Land of Shemlon

Region bordering on land of Lehi-Nephi

Land of Shemlon

The land of Shemlon, bordering the cities Lehi-Nephi and Shilom, emerges in the narrative of the Book of Mormon as a region under Lamanite control and pivotal to the historical record of the Lamanite and Nephite peoples. King Zeniff’s people inhabited nearby Lehi-Nephi and Shilom, and references to Shemlon are often interconnected with events that transpired among these populations (Mosiah 10:7). Around 200 B.C., Zeniff, vigilant of potential Lamanite aggression, dispatched spies into Shemlon to monitor military movements, highlighting its strategic significance in the ongoing conflicts between the two nations.

By approximately 145 B.C., the land of Shemlon had become the staging ground for a Lamanite incursion, wherein King Noah3, from his vantage point in a tower at Shilom, observed the advancing enemy forces (Mosiah 19:6). In a subsequent and rather infamous incident, priests loyal to King Noah3, residing in Shemlon following their disgrace at Noah’s court, abducted Lamanite women who had assembled in Shemlon for traditional revelry (Mosiah 20:1-5). These events set in motion a series of further interactions with the Lamanites, including the eventual appointment of Amulon, one of these very priests, as an educator throughout Lamanite lands, notably in Shemlon (Mosiah 24:1). This appointment stands in contrast to the later spiritual awakening that occurred within Shemlon, as recounted in Alma 23:8, where the inhabitants of the land were among those who converted to the Lord through the ministry of Ammon and his brothers.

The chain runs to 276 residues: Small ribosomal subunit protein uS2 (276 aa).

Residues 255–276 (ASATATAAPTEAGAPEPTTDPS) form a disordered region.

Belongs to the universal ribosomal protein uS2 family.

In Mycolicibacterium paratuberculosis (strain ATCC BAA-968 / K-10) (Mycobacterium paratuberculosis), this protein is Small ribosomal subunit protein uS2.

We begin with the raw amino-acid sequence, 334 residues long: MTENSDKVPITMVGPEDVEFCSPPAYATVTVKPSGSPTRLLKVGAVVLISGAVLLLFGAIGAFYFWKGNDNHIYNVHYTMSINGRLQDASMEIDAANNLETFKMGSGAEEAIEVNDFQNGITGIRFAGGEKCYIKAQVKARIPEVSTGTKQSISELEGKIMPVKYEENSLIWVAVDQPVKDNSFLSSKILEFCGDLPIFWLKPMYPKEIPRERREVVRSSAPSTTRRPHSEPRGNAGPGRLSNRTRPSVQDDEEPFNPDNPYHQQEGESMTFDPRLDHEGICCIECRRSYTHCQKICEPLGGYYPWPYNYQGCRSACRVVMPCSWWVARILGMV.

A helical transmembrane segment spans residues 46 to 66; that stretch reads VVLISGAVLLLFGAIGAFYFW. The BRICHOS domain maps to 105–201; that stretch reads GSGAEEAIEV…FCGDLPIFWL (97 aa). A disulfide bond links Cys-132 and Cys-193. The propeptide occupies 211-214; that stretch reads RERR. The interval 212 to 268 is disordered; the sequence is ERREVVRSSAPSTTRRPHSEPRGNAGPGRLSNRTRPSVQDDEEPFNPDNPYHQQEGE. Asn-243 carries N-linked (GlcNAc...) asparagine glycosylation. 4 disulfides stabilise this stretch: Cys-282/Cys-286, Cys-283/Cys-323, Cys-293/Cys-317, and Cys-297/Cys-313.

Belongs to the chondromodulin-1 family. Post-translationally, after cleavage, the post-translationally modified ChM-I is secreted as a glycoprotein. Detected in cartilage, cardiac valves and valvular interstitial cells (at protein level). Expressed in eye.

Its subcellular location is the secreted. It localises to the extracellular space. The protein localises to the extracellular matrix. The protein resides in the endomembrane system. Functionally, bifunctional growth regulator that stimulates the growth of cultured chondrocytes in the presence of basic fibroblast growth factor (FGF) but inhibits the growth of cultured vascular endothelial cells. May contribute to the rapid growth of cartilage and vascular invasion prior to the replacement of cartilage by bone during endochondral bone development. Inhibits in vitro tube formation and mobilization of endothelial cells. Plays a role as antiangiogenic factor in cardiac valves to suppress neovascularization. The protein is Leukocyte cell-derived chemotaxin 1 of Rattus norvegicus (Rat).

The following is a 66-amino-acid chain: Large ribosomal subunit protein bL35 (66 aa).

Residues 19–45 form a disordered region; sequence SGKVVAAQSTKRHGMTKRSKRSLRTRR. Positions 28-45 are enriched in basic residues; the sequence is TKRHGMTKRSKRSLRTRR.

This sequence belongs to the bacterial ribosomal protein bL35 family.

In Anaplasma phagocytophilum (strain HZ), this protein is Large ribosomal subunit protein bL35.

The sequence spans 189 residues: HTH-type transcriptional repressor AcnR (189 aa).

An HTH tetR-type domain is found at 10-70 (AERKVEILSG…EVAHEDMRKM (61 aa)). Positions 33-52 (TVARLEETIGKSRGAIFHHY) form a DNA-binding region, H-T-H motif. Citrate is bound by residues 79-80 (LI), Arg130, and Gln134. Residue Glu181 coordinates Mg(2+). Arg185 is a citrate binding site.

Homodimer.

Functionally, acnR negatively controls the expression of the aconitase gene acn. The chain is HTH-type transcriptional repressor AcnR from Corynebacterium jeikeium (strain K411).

Enclosed by a wilderness expanse, Shemlon, like the broader land of Nephi, was an area of forested highlands and valleys only sparsely settled by peoples mentioned in the Book of Mormon. This rural and somewhat isolated character is underscored by episodes of disorientation and discovery, such as the lost Lamanite army and the settlements found by Alma1 in the land of Helam (Mosiah 23:3-4, 23:30-31). Shemlon, therefore, serves not only as a historical backdrop for various Book of Mormon events but also as a reminder of the extensive wilderness encompassing the more concentrated population centers of the time.


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